Liberty and Private Power

This is interesting: over at Crooked Timber, there’s a massive discussion going on about Libertarians and the abuses of private power. It was started by Corey Robin, and has grown to involve a much broader community. Chris Bertram has distilled the conversation as much as possible and produced a link studded post that tracks the arguments.

I think Robin sums up his stance in his most recent post:

While libertarianism may begin as a critique of state coercion in the name of personal liberty, it invariably ends up as an apologia for the absence of freedom in large parts of most people’s lives.

Bertram expands on this a bit:

Libertarianism is a philosophy of individual freedom. Or so its adherents claim. But with their single-minded defense of the rights of property and contract, libertarians cannot come to grips with the systemic denial of freedom in private regimes of power, particularly the workplace. When they do try to address that unfreedom, as a group of academic libertarians calling themselves “Bleeding Heart Libertarians” have done in recent months, they wind up traveling down one of two paths: Either they give up their exclusive focus on the state and become something like garden-variety liberals or they reveal that they are not the defenders of freedom they claim to be.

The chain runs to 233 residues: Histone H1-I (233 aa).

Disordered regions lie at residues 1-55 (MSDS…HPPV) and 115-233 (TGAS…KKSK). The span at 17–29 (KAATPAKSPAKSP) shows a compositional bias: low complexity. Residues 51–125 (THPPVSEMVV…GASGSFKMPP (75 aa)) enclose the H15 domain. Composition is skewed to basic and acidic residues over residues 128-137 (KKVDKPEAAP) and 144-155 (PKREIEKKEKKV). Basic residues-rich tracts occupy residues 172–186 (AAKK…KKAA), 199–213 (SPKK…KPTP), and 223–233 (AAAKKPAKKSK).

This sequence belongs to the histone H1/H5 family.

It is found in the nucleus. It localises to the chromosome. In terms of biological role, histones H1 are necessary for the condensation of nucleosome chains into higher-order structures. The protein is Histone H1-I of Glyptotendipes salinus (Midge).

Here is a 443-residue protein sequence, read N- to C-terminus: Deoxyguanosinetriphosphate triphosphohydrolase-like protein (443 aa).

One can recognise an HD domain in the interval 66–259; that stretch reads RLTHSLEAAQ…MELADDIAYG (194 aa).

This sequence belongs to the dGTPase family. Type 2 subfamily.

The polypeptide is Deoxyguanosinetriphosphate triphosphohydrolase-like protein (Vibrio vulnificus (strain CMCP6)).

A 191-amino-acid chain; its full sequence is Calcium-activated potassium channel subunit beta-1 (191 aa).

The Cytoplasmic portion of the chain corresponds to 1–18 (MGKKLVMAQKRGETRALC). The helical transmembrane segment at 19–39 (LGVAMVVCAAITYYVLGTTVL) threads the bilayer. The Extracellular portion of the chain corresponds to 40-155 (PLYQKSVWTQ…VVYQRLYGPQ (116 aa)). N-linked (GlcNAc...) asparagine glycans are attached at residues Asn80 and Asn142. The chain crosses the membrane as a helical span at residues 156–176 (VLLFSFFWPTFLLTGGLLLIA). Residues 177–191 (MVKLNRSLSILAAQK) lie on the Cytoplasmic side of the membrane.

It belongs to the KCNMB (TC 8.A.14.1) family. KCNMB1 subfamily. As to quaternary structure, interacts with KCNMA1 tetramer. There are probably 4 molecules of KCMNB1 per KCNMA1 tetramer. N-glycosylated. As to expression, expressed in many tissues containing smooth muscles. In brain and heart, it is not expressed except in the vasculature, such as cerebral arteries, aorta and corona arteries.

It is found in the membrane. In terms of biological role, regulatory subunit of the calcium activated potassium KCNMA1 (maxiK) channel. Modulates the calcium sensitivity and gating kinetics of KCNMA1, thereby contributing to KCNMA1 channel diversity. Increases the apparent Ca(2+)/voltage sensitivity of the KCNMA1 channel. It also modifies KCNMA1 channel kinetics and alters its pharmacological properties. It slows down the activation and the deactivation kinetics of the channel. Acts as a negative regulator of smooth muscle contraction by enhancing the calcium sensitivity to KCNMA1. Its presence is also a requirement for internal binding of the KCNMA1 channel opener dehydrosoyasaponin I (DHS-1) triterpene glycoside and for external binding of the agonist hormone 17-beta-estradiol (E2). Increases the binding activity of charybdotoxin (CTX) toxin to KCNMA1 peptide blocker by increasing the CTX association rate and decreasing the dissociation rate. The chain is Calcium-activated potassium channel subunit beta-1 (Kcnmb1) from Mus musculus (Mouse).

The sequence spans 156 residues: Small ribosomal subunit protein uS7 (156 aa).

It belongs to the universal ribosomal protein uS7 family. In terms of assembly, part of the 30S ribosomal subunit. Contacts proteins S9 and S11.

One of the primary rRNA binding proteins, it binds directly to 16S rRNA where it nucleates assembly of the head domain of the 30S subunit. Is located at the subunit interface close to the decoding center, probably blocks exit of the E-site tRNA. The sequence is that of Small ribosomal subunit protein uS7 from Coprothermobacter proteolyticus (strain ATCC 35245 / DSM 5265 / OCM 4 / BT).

Over at The Mahablog, Maha has an observation about the counter-arguments and those who make them:

I haven’t had a chance to click through all the links to all the arguments and counter-arguments. But we’re basically looking at a discussion among mostly (if not entirely) white men, who mostly work in think tanks and academia. These are not people who have had the personal experience of working for some soul-sucking martinet while being a couple of missed paychecks away from eviction. The Crooked Timber crew “gets it,” but once again I am struck that libertarian theory is mostly embraced by the relatively privileged, for whom genuine oppression is something they’ve only read about in textbooks.

And now, just to keep this from getting too cerebral, here’s what it would sound like if your pets were Libertarian:

Creeping Marriage
Can't You Fight For Equality More Politely?
Deep in the heart of Texas
Good Questions and Bad Law

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